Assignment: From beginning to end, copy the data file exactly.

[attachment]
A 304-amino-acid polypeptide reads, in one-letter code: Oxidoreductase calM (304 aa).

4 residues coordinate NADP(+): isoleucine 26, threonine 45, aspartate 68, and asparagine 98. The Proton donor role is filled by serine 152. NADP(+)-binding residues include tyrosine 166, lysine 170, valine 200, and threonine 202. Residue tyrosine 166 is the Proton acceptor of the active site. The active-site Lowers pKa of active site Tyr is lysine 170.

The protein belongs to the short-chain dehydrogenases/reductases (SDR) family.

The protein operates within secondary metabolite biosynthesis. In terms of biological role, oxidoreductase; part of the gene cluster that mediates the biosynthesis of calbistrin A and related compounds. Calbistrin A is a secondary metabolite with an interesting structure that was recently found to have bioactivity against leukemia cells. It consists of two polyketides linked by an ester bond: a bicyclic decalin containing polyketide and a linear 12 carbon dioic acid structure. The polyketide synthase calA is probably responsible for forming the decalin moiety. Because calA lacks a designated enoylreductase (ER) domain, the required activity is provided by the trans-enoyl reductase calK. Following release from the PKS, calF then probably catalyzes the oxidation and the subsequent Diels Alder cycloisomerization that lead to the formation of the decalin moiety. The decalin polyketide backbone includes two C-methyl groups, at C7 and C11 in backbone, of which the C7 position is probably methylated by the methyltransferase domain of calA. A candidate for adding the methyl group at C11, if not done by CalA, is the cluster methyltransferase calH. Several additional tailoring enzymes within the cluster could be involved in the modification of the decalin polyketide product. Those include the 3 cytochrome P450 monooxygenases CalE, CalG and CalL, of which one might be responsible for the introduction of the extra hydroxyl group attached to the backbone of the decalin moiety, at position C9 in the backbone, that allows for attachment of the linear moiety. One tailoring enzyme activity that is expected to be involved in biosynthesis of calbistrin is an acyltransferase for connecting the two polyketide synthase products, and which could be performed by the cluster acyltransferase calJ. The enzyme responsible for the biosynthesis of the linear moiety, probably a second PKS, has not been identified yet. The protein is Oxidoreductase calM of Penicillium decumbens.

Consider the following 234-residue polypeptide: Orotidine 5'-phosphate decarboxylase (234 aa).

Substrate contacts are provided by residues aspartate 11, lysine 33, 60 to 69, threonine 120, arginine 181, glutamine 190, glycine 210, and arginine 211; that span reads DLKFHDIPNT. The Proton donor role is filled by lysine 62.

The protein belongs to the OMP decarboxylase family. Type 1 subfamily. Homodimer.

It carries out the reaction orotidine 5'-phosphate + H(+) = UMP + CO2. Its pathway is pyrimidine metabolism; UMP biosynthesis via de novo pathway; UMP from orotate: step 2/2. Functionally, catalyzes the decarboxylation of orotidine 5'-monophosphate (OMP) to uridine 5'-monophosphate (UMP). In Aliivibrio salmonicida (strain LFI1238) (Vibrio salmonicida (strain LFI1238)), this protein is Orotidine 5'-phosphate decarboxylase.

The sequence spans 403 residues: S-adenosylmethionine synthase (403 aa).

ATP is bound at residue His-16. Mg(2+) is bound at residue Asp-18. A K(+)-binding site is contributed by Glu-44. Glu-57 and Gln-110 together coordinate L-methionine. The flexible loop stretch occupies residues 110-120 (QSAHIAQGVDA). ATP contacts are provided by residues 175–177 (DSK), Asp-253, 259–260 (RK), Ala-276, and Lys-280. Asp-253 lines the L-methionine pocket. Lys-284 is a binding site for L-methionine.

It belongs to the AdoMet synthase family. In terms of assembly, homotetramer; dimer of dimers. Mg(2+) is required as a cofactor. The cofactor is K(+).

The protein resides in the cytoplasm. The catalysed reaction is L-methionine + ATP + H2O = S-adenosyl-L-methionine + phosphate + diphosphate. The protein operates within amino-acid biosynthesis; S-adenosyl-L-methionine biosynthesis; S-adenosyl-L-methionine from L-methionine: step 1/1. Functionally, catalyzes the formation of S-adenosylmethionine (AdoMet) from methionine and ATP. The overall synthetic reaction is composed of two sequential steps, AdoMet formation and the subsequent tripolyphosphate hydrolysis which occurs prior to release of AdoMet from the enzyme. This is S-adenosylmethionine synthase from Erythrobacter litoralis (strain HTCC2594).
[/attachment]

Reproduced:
A 304-amino-acid polypeptide reads, in one-letter code: Oxidoreductase calM (304 aa).

4 residues coordinate NADP(+): isoleucine 26, threonine 45, aspartate 68, and asparagine 98. The Proton donor role is filled by serine 152. NADP(+)-binding residues include tyrosine 166, lysine 170, valine 200, and threonine 202. Residue tyrosine 166 is the Proton acceptor of the active site. The active-site Lowers pKa of active site Tyr is lysine 170.

The protein belongs to the short-chain dehydrogenases/reductases (SDR) family.

The protein operates within secondary metabolite biosynthesis. In terms of biological role, oxidoreductase; part of the gene cluster that mediates the biosynthesis of calbistrin A and related compounds. Calbistrin A is a secondary metabolite with an interesting structure that was recently found to have bioactivity against leukemia cells. It consists of two polyketides linked by an ester bond: a bicyclic decalin containing polyketide and a linear 12 carbon dioic acid structure. The polyketide synthase calA is probably responsible for forming the decalin moiety. Because calA lacks a designated enoylreductase (ER) domain, the required activity is provided by the trans-enoyl reductase calK. Following release from the PKS, calF then probably catalyzes the oxidation and the subsequent Diels Alder cycloisomerization that lead to the formation of the decalin moiety. The decalin polyketide backbone includes two C-methyl groups, at C7 and C11 in backbone, of which the C7 position is probably methylated by the methyltransferase domain of calA. A candidate for adding the methyl group at C11, if not done by CalA, is the cluster methyltransferase calH. Several additional tailoring enzymes within the cluster could be involved in the modification of the decalin polyketide product. Those include the 3 cytochrome P450 monooxygenases CalE, CalG and CalL, of which one might be responsible for the introduction of the extra hydroxyl group attached to the backbone of the decalin moiety, at position C9 in the backbone, that allows for attachment of the linear moiety. One tailoring enzyme activity that is expected to be involved in biosynthesis of calbistrin is an acyltransferase for connecting the two polyketide synthase products, and which could be performed by the cluster acyltransferase calJ. The enzyme responsible for the biosynthesis of the linear moiety, probably a second PKS, has not been identified yet. The protein is Oxidoreductase calM of Penicillium decumbens.

Consider the following 234-residue polypeptide: Orotidine 5'-phosphate decarboxylase (234 aa).

Substrate contacts are provided by residues aspartate 11, lysine 33, 60 to 69, threonine 120, arginine 181, glutamine 190, glycine 210, and arginine 211; that span reads DLKFHDIPNT. The Proton donor role is filled by lysine 62.

The protein belongs to the OMP decarboxylase family. Type 1 subfamily. Homodimer.

It carries out the reaction orotidine 5'-phosphate + H(+) = UMP + CO2. Its pathway is pyrimidine metabolism; UMP biosynthesis via de novo pathway; UMP from orotate: step 2/2. Functionally, catalyzes the decarboxylation of orotidine 5'-monophosphate (OMP) to uridine 5'-monophosphate (UMP). In Aliivibrio salmonicida (strain LFI1238) (Vibrio salmonicida (strain LFI1238)), this protein is Orotidine 5'-phosphate decarboxylase.

The sequence spans 403 residues: S-adenosylmethionine synthase (403 aa).

ATP is bound at residue His-16. Mg(2+) is bound at residue Asp-18. A K(+)-binding site is contributed by Glu-44. Glu-57 and Gln-110 together coordinate L-methionine. The flexible loop stretch occupies residues 110-120 (QSAHIAQGVDA). ATP contacts are provided by residues 175–177 (DSK), Asp-253, 259–260 (RK), Ala-276, and Lys-280. Asp-253 lines the L-methionine pocket. Lys-284 is a binding site for L-methionine.

It belongs to the AdoMet synthase family. In terms of assembly, homotetramer; dimer of dimers. Mg(2+) is required as a cofactor. The cofactor is K(+).

The protein resides in the cytoplasm. The catalysed reaction is L-methionine + ATP + H2O = S-adenosyl-L-methionine + phosphate + diphosphate. The protein operates within amino-acid biosynthesis; S-adenosyl-L-methionine biosynthesis; S-adenosyl-L-methionine from L-methionine: step 1/1. Functionally, catalyzes the formation of S-adenosylmethionine (AdoMet) from methionine and ATP. The overall synthetic reaction is composed of two sequential steps, AdoMet formation and the subsequent tripolyphosphate hydrolysis which occurs prior to release of AdoMet from the enzyme. This is S-adenosylmethionine synthase from Erythrobacter litoralis (strain HTCC2594).